Pentagon Puts 8,500 Troops On ‘Heightened Alert’ Over Russian Threat To Ukraine
The force would not seek to stop an invasion, but to protect NATO’s Eastern flank.
Updated: 7:23 p.m. ET to add information about Marines.
Defense Secretary Lloyd Austin ordered about 8,500 U.S.-based troops on heightened alert Monday to be ready to deploy to Europe and support NATO if Russia invades Ukraine.
Some of those units—which include logistics, medical, transportation, and intelligence and surveillance support elements—could join a multinational NATO response force of about 40,000 troops. Other U.S. forces already in Europe could be sent to NATO’s eastern flank: Estonia, Lithuania, Latvia, and Poland.
“At the direction of the President and following recommendations made by Secretary Austin, the United States has taken steps to heighten the readiness of its forces at home and abroad. So they are prepared to respond to a range of contingencies, including support to the NATO Response Force if it is activated,” Pentagon press secretary John Kirby said Monday.”
The call-up occurs one day after the State Department ordered all family members of U.S. diplomatic staff to leave Ukraine, citing increased indications that Russia may invade. The U.S. is sending pallets of weapons and ammunition to Ukraine to help those forces defend themselves.
Russia has amassed more than 100,000 troops along the Ukrainian border and has been conducting large military exercises in Belarus.
“It’s very clear that the Russians have no intention right now of de-escalating,” Kirby said.
He said no decision has been made to deploy the forces that are now on alert, nor where in Europe they might go.
“This is about placing units on a heightened alert,” Kirby said. “It does not mean they are going to be jumping on gray tails and leaving” right away, he said, referring to the Air Force’s airlift capabilities of forces and equipment.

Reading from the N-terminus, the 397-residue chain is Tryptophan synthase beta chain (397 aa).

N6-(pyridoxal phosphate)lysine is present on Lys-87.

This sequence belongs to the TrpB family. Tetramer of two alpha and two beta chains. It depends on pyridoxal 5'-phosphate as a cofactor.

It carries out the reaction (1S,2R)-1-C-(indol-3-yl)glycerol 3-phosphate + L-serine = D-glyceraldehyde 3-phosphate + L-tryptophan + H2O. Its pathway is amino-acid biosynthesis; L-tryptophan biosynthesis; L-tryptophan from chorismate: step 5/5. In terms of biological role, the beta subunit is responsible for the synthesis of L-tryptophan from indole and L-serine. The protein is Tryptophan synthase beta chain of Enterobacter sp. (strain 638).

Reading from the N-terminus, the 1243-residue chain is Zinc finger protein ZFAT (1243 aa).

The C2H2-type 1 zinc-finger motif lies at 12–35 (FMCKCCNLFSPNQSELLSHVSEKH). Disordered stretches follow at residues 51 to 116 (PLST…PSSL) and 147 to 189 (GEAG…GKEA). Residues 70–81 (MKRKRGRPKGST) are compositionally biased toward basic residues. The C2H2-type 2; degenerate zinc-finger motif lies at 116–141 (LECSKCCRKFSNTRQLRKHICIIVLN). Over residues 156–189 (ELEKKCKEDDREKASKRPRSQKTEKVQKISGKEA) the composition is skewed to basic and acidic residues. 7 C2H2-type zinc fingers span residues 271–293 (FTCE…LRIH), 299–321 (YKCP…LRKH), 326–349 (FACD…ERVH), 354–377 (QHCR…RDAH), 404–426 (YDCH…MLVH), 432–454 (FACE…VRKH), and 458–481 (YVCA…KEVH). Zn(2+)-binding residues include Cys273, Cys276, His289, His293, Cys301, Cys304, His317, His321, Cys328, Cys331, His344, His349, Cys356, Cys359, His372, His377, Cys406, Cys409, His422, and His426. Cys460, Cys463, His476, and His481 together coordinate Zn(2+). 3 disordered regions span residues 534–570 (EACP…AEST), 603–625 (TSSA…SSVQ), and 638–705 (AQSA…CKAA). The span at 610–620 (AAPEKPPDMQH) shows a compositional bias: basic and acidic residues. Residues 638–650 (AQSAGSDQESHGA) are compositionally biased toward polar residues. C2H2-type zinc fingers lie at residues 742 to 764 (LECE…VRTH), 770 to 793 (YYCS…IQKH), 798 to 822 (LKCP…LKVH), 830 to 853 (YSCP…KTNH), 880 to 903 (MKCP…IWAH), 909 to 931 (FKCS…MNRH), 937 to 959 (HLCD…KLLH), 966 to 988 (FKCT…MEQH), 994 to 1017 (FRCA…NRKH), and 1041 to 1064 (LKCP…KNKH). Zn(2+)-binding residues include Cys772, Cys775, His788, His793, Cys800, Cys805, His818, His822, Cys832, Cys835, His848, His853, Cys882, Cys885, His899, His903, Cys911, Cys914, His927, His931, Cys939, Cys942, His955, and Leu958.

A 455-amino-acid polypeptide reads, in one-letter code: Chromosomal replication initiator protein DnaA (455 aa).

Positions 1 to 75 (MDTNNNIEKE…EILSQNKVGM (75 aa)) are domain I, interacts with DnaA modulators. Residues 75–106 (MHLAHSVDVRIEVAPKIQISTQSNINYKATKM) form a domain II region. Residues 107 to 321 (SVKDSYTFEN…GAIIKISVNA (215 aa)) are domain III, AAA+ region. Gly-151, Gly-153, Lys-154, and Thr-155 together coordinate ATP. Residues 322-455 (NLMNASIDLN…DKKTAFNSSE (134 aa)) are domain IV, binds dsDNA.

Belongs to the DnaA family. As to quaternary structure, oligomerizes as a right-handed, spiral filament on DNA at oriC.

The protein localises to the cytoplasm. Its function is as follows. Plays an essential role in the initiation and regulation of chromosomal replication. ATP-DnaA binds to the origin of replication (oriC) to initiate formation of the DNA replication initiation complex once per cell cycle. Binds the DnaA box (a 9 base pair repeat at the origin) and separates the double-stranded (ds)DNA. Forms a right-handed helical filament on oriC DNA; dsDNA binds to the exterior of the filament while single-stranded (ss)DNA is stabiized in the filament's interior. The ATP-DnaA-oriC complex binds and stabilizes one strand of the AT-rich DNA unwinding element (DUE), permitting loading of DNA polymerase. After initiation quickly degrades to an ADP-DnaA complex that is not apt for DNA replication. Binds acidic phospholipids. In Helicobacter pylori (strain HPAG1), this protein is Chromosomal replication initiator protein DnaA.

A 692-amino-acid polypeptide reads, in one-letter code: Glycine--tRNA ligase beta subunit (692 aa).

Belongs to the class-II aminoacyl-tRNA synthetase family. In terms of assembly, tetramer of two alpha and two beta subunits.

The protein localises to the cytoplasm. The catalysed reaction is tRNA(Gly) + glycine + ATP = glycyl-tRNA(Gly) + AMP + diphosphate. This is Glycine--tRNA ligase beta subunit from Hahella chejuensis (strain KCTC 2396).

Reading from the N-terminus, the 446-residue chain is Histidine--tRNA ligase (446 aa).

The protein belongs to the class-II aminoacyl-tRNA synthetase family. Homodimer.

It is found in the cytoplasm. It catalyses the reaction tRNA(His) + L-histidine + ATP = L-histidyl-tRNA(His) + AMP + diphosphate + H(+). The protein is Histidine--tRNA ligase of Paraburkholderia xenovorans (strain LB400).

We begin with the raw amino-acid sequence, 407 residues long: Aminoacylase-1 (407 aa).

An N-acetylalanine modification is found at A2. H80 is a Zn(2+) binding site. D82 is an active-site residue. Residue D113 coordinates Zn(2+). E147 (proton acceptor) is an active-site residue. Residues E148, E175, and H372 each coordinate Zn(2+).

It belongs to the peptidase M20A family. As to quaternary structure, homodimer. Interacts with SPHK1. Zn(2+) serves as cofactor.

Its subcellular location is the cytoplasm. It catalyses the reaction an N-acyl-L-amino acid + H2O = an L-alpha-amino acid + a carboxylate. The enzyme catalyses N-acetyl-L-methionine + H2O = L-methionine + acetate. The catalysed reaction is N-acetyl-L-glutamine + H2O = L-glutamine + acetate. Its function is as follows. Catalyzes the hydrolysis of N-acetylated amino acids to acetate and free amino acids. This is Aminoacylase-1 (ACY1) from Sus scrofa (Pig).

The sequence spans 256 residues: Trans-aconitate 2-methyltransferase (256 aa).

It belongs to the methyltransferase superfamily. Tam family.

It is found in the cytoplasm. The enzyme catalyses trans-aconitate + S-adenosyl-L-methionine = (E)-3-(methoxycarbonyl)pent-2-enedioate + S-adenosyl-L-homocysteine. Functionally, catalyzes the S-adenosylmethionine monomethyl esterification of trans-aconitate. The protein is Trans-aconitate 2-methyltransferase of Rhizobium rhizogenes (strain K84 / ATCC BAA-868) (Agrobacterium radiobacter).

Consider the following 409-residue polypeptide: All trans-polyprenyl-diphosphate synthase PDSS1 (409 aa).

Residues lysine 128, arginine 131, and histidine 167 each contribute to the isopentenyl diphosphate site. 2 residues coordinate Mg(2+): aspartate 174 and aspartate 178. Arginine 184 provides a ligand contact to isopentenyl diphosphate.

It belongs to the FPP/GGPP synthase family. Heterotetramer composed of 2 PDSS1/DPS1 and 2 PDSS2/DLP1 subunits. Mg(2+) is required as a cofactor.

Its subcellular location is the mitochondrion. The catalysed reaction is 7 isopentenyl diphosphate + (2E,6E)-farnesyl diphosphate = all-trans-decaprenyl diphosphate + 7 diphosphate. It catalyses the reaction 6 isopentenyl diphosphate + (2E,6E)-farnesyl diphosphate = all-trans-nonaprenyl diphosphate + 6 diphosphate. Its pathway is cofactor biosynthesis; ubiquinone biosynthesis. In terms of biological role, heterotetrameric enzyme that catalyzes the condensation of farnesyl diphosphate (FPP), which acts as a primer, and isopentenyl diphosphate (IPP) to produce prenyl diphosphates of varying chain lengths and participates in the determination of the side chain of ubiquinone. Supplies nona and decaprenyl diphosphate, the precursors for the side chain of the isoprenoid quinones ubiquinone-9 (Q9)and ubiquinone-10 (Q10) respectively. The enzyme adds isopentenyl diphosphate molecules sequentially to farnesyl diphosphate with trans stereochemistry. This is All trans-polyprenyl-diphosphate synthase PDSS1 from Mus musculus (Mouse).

The call-up builds on other Western responses to the Russian moves. Last week, the Pentagon announced that the Truman carrier strike group would be conducting large-scale naval exercises in the Mediterranean. On Monday, NATO officials said the strike group was operating under alliance command, a post-Cold War first. The United Kingdom has flown anti-tank weapons into Ukraine as well.
The U.S. already has some forces in Ukraine. For example, elements of the Florida National Guard are currently deployed there as part of a regular rotational force that trains and equips Ukrainian forces.
No Marines are among the 8,500 U.S.-based troops on heightened alert, a senior Marine Corps official said Monday.
If additional U.S. forces are needed to support NATO missions, the official said, about 5,000 Marines who will be participating in Norway’s upcoming Cold Response 22 exercise could be called upon.
“What we've told the joint force is, if it would be useful, we could deploy that force faster if needed. And we've offered that formation to be included in any force offerings that the joint force feels NATO needs to be positioned better vis-a-vis the current situation in the Ukraine,” he said.
Marines have been in Norway for about five years as part of rotational deployments to participate in exercises. American equipment is stored in Norway, allowing the U.S. to quickly deploy a large number of forces who can then retrieve the equipment and be operational, the official said.
Caitlin Kenney contributed to this report.